Free For All
GALLERY HOURS (during exhibitions)
Monday - Saturday, 11am – 4pm
Open Thursdays until 7pm
EDU BLOG

Fashion in the work of Namsa Leuba: Tonköma and beyond

Fri Oct 08, 2021

Namsa Leuba has a rich background in fashion, photography, and art direction. She utilizes her artistic ability to critique the stereotypes of Africa from the Western eye. Her fashion series are no exception to the excellence and meaning behind every one of her works. Even though her fashion series may have been commissioned, Namsa still plays with the ideas of “exoticism” in her works. These themes are shown in her collections: Tonköma, African Queens, and Cocktail. Her Tonköma series in particular blends seamlessly with her other works, fashion or not fashion related.

The Tonköma series was from a photoshoot for the African sustainable fashion brand: Edun. The Tonköma series at the Halsey features seven works of people standing on stilts. These stilted figures represent “devils” that protect the holy forest from evil spirits and communicate with ancestors. You can see Namsa’s past in magazine design by the way several pieces are displayed with some works layered on top of different floral, glitter, and abstract backgrounds. This fashion magazine aesthetic can be seen in her non- fashion related series: Illusions, Khoisan, NGL, and the works displayed on the pedestals.

Namsa Leuba: Crossed Looks, installation view, 2021. Works from the Tonköma series. Halsey Institute of Contemporary Art. Photo: Rick Rhodes.

Namsa uses the ideas of rituals and tradition to inspire her works and the costumes of her models. Tonköma ties into multiple works through the use of costumes and the themes behind rituals and exoticism. In the Weke series, Namsa is trying to make the ideas and emotions of voodoo into images. While in Ya Kala Ben, Namsa brought cosmological rituals and symbolic statuettes to life, by dressing her models in handmade costumes to match. Her use of costumes in the Khoisan series tries to undermine the traditional western perspective of African culture by dressing the Khoisan peoples in these unrealistic costumes. While for African Queens, Namsa created high-fashion statuettes to represent warriors and prophets. Then in Cocktail she comments on the female body representation in Africa and the cultural imaginary of “Africa”, through the use of colorful backgrounds, porcelain leopards, and headdresses. On the lines of the exoticism, the Illusion series comments on the Paul Gauguin’s primitivism works in Tahiti. By posing the models in glamorous ways and gave them alien-like features, creates a whole new exotic space. The theme of exoticism is seen through all of Namsa’s works, because the western perspective is based on Africa being an exotic land where the people dress in these traditional ritualistic costumes.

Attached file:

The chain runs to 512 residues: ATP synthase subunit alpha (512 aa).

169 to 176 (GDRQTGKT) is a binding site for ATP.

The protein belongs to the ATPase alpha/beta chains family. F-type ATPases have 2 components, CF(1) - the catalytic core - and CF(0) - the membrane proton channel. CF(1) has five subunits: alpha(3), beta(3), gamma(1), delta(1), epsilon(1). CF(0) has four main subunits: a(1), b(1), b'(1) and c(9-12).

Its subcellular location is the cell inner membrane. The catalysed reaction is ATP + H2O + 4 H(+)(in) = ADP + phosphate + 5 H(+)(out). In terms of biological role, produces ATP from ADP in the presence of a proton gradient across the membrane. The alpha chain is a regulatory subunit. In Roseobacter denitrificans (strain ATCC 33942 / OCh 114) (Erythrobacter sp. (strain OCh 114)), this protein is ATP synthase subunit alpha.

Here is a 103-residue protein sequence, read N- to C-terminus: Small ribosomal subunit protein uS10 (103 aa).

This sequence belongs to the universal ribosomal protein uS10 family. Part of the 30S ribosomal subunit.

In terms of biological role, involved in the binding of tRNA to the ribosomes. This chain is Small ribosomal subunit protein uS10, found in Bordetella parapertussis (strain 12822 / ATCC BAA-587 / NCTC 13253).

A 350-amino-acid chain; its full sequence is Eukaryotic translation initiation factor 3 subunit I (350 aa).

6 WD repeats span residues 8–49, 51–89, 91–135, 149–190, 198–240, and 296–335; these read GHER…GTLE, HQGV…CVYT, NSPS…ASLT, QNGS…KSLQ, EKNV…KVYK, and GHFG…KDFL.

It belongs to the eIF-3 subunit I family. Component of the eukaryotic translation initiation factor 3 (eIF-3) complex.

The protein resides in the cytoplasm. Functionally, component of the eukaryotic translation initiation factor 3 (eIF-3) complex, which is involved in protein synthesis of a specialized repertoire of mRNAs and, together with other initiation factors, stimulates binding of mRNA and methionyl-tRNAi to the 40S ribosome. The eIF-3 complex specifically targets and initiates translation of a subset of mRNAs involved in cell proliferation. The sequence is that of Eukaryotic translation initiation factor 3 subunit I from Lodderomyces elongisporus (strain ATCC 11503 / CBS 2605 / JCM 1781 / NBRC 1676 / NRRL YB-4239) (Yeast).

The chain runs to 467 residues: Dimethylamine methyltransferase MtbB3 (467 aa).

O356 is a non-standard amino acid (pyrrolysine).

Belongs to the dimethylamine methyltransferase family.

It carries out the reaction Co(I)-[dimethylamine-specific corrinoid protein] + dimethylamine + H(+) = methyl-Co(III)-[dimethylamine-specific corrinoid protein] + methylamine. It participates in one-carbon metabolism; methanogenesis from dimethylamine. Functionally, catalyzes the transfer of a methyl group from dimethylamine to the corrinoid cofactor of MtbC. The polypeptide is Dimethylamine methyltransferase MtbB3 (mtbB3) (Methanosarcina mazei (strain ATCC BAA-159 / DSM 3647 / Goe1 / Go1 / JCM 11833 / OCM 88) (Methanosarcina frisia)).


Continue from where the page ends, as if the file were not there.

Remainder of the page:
-by Sallye Rosenberg, Halsey Institute intern


Free For All
GALLERY HOURS (during exhibitions)
Monday - Saturday, 11am – 4pm
Open Thursdays until 7pm
843.953.4422

Select list(s) to subscribe to


By submitting this form, you are consenting to receive marketing emails from: Halsey Institute of Contemporary Art at the College of Charleston, 161 Calhoun Street, Charleston, SC, 29401, http://halsey.cofc.edu. You can revoke your consent to receive emails at any time by using the SafeUnsubscribe® link, found at the bottom of every email. Emails are serviced by Constant Contact